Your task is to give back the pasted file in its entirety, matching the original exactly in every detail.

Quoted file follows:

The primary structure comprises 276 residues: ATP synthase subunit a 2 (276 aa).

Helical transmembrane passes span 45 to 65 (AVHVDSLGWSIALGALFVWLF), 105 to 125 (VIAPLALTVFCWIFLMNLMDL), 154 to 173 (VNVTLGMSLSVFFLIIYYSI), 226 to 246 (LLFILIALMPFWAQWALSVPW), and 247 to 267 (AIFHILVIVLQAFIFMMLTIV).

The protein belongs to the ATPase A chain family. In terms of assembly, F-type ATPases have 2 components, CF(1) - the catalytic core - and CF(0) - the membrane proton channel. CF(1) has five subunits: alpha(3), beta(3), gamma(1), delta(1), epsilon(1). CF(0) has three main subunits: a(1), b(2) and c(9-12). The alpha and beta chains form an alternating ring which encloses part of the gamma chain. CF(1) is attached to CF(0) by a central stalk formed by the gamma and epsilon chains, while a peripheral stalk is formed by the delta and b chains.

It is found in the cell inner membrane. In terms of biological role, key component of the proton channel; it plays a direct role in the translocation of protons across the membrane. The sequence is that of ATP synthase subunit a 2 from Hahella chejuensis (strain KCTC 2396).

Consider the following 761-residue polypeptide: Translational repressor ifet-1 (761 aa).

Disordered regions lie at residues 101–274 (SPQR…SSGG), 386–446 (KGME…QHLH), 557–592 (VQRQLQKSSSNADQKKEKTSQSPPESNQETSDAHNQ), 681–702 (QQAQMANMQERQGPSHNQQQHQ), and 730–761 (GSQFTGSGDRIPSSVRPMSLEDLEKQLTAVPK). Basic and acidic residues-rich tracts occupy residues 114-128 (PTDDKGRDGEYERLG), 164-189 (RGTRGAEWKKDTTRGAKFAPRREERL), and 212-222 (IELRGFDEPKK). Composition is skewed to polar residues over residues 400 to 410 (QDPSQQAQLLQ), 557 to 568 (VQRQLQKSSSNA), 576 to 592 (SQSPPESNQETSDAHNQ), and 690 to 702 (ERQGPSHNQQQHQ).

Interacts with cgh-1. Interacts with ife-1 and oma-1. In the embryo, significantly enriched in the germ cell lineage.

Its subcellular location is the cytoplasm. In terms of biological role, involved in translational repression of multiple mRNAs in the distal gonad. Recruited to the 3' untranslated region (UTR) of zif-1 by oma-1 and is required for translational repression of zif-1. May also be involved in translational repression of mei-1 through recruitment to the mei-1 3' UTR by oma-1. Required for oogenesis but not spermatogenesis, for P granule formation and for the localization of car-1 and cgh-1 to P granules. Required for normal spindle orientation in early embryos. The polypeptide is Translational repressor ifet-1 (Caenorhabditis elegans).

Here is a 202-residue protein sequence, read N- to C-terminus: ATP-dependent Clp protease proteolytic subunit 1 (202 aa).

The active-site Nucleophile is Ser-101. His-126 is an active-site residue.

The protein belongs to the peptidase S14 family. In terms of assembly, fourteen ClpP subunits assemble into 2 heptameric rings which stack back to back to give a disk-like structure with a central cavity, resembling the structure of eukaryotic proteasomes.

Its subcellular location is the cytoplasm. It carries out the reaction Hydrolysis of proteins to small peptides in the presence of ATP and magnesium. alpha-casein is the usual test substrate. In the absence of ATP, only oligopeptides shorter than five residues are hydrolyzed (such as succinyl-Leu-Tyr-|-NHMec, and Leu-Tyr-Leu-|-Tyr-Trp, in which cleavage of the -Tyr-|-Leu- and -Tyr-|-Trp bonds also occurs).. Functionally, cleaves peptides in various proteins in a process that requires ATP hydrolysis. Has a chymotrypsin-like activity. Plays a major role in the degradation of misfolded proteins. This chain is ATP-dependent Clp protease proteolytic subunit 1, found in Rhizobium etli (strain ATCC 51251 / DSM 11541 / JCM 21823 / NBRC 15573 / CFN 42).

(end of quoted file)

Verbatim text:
The primary structure comprises 276 residues: ATP synthase subunit a 2 (276 aa).

Helical transmembrane passes span 45 to 65 (AVHVDSLGWSIALGALFVWLF), 105 to 125 (VIAPLALTVFCWIFLMNLMDL), 154 to 173 (VNVTLGMSLSVFFLIIYYSI), 226 to 246 (LLFILIALMPFWAQWALSVPW), and 247 to 267 (AIFHILVIVLQAFIFMMLTIV).

The protein belongs to the ATPase A chain family. In terms of assembly, F-type ATPases have 2 components, CF(1) - the catalytic core - and CF(0) - the membrane proton channel. CF(1) has five subunits: alpha(3), beta(3), gamma(1), delta(1), epsilon(1). CF(0) has three main subunits: a(1), b(2) and c(9-12). The alpha and beta chains form an alternating ring which encloses part of the gamma chain. CF(1) is attached to CF(0) by a central stalk formed by the gamma and epsilon chains, while a peripheral stalk is formed by the delta and b chains.

It is found in the cell inner membrane. In terms of biological role, key component of the proton channel; it plays a direct role in the translocation of protons across the membrane. The sequence is that of ATP synthase subunit a 2 from Hahella chejuensis (strain KCTC 2396).

Consider the following 761-residue polypeptide: Translational repressor ifet-1 (761 aa).

Disordered regions lie at residues 101–274 (SPQR…SSGG), 386–446 (KGME…QHLH), 557–592 (VQRQLQKSSSNADQKKEKTSQSPPESNQETSDAHNQ), 681–702 (QQAQMANMQERQGPSHNQQQHQ), and 730–761 (GSQFTGSGDRIPSSVRPMSLEDLEKQLTAVPK). Basic and acidic residues-rich tracts occupy residues 114-128 (PTDDKGRDGEYERLG), 164-189 (RGTRGAEWKKDTTRGAKFAPRREERL), and 212-222 (IELRGFDEPKK). Composition is skewed to polar residues over residues 400 to 410 (QDPSQQAQLLQ), 557 to 568 (VQRQLQKSSSNA), 576 to 592 (SQSPPESNQETSDAHNQ), and 690 to 702 (ERQGPSHNQQQHQ).

Interacts with cgh-1. Interacts with ife-1 and oma-1. In the embryo, significantly enriched in the germ cell lineage.

Its subcellular location is the cytoplasm. In terms of biological role, involved in translational repression of multiple mRNAs in the distal gonad. Recruited to the 3' untranslated region (UTR) of zif-1 by oma-1 and is required for translational repression of zif-1. May also be involved in translational repression of mei-1 through recruitment to the mei-1 3' UTR by oma-1. Required for oogenesis but not spermatogenesis, for P granule formation and for the localization of car-1 and cgh-1 to P granules. Required for normal spindle orientation in early embryos. The polypeptide is Translational repressor ifet-1 (Caenorhabditis elegans).

Here is a 202-residue protein sequence, read N- to C-terminus: ATP-dependent Clp protease proteolytic subunit 1 (202 aa).

The active-site Nucleophile is Ser-101. His-126 is an active-site residue.

The protein belongs to the peptidase S14 family. In terms of assembly, fourteen ClpP subunits assemble into 2 heptameric rings which stack back to back to give a disk-like structure with a central cavity, resembling the structure of eukaryotic proteasomes.

Its subcellular location is the cytoplasm. It carries out the reaction Hydrolysis of proteins to small peptides in the presence of ATP and magnesium. alpha-casein is the usual test substrate. In the absence of ATP, only oligopeptides shorter than five residues are hydrolyzed (such as succinyl-Leu-Tyr-|-NHMec, and Leu-Tyr-Leu-|-Tyr-Trp, in which cleavage of the -Tyr-|-Leu- and -Tyr-|-Trp bonds also occurs).. Functionally, cleaves peptides in various proteins in a process that requires ATP hydrolysis. Has a chymotrypsin-like activity. Plays a major role in the degradation of misfolded proteins. This chain is ATP-dependent Clp protease proteolytic subunit 1, found in Rhizobium etli (strain ATCC 51251 / DSM 11541 / JCM 21823 / NBRC 15573 / CFN 42).